Evolution of the Toothbrush



Modern forms of the toothbrush didn’t exist until 1938, although toothbrushes have been around since 3500 BC.

The first toothbrush appeared around 3500 BC and was used by Egyptians and Babylonians. They used a Miswak chewing stick made from the branches of a tree names Salvadora Persica. The branches have antiseptic and healing qualities. This stick works by chewing on one end of it until the fibers formed a brush, and then you could clean your teeth. These are still used today and some believe they are superior to modern toothbrushes.

From the 1500’s to 1600’s Chinese “dentists” used hairs from cold climate pigs and pasted them to animal bones or bamboo sticks. These were used like modern manual toothbrushes. In Europe, linen was dipped in a sulfur oil and salt solution, then rubbed on teeth to clean the grime. In 1780 William Addis introduced the Chinese toothbrush to England.

William Addis was in prison when the idea of the bristle and bone toothbrush came to him. He used bones leftover from dinner and bristles he got from the guards. Addis combined these to create a teeth cleaning tool.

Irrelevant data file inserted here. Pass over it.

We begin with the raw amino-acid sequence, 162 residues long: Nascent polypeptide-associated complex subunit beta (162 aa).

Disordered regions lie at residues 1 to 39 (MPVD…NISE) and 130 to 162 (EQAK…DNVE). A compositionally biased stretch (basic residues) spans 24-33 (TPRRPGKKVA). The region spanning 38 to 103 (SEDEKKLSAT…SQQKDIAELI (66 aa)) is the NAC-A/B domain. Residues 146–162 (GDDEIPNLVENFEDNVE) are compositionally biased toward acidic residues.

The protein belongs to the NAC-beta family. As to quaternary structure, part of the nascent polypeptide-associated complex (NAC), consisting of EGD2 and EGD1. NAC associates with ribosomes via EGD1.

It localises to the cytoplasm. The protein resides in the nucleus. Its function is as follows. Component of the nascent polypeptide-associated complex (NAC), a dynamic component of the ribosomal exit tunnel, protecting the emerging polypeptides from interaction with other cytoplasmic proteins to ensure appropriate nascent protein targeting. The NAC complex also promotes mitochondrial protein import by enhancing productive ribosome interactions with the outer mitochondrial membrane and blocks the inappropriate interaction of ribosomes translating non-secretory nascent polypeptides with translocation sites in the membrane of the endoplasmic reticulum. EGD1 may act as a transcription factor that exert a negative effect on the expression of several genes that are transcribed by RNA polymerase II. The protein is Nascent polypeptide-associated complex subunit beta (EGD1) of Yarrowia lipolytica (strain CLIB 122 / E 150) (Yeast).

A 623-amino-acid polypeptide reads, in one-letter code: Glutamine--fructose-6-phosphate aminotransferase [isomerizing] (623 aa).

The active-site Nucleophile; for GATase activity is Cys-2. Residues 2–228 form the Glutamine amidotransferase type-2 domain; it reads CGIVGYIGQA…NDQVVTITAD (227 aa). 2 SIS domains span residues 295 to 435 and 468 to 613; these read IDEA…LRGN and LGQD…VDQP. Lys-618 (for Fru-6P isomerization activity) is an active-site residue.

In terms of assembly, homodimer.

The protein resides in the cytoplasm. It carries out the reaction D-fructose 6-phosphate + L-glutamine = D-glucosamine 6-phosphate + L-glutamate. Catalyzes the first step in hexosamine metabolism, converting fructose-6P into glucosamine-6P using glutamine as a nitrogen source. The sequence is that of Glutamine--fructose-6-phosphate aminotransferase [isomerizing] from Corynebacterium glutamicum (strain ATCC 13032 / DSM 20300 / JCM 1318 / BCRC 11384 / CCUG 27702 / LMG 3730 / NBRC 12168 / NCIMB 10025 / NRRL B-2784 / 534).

After the first toothbrush patent in 1857 made by entrepreneur H.N. Wadsworth, mass production of toothbrushes started in 1885.

During the first world war molds were created in the shape of brush handles and filled with celluloid. Makers would dip the bristles into the liquid, then cool it.

Until 1938 when Dupont de Nemours introduced nylon bristles, boar bristles were used. The first toothbrush with these nylon bristles was called Doctor West’s Miracle-Tuft Toothbrush.

Regular brushing became popular after US soldiers came home and brought the brushing habit with them. People were influenced by the soldiers and brushing your teeth became mainstream.

The first electric toothbrush was invented in 1939 and was released for the public in 1960.

Today, we have toothbrushes that can transmit a map of your mouth to tell you what areas you should focus on to get a perfect clean.

The evolution of toothbrushes continues.